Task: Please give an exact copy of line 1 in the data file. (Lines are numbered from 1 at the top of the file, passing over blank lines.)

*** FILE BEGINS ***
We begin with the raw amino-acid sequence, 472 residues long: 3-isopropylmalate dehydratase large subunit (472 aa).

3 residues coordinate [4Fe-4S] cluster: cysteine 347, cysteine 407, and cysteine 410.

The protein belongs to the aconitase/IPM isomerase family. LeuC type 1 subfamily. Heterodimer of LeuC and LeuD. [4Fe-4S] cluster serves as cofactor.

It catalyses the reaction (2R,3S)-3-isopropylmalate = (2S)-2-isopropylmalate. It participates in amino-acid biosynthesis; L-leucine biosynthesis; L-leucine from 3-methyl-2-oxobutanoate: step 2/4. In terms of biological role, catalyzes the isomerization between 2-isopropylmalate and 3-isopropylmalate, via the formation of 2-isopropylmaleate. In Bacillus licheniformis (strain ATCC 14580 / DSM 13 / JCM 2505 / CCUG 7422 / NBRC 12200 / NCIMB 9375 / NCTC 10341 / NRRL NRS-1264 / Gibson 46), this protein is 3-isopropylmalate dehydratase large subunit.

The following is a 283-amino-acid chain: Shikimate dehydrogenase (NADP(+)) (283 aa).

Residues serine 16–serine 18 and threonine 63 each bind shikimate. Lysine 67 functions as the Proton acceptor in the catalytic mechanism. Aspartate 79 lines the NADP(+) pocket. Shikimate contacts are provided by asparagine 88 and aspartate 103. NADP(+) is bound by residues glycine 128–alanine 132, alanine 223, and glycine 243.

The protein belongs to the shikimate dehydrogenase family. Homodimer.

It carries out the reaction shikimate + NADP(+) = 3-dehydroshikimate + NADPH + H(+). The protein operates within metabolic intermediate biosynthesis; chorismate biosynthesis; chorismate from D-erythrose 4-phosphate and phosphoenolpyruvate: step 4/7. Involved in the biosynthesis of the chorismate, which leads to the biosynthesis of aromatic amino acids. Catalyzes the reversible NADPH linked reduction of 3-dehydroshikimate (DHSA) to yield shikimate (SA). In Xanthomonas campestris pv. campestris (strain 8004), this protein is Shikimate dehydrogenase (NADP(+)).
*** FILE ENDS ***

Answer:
We begin with the raw amino-acid sequence, 472 residues long: 3-isopropylmalate dehydratase large subunit (472 aa).